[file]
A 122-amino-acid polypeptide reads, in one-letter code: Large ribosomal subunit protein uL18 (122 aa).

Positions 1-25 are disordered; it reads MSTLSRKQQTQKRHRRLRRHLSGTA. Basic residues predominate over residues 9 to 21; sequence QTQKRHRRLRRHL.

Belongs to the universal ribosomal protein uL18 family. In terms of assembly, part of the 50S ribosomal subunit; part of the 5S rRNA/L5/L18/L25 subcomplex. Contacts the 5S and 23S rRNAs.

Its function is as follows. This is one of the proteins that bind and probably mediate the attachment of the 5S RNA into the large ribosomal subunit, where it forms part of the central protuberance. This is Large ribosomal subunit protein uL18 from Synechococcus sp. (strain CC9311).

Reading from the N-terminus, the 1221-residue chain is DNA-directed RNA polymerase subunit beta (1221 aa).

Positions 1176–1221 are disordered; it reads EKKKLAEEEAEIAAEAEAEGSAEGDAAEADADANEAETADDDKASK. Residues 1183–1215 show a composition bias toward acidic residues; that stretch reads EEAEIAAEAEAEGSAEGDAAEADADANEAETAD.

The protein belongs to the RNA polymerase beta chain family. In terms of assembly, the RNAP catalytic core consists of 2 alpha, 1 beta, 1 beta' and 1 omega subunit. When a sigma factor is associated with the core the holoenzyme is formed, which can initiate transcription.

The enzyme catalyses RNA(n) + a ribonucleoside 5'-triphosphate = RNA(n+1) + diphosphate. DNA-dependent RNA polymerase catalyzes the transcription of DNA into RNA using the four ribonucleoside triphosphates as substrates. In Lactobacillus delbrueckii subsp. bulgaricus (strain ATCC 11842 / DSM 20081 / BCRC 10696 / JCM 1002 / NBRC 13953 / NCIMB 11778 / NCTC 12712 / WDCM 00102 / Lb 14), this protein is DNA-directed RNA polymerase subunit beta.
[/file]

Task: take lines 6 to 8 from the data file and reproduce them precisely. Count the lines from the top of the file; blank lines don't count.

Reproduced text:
Positions 1176–1221 are disordered; it reads EKKKLAEEEAEIAAEAEAEGSAEGDAAEADADANEAETADDDKASK. Residues 1183–1215 show a composition bias toward acidic residues; that stretch reads EEAEIAAEAEAEGSAEGDAAEADADANEAETAD.

The protein belongs to the RNA polymerase beta chain family. In terms of assembly, the RNAP catalytic core consists of 2 alpha, 1 beta, 1 beta' and 1 omega subunit. When a sigma factor is associated with the core the holoenzyme is formed, which can initiate transcription.

The enzyme catalyses RNA(n) + a ribonucleoside 5'-triphosphate = RNA(n+1) + diphosphate. DNA-dependent RNA polymerase catalyzes the transcription of DNA into RNA using the four ribonucleoside triphosphates as substrates. In Lactobacillus delbrueckii subsp. bulgaricus (strain ATCC 11842 / DSM 20081 / BCRC 10696 / JCM 1002 / NBRC 13953 / NCIMB 11778 / NCTC 12712 / WDCM 00102 / Lb 14), this protein is DNA-directed RNA polymerase subunit beta.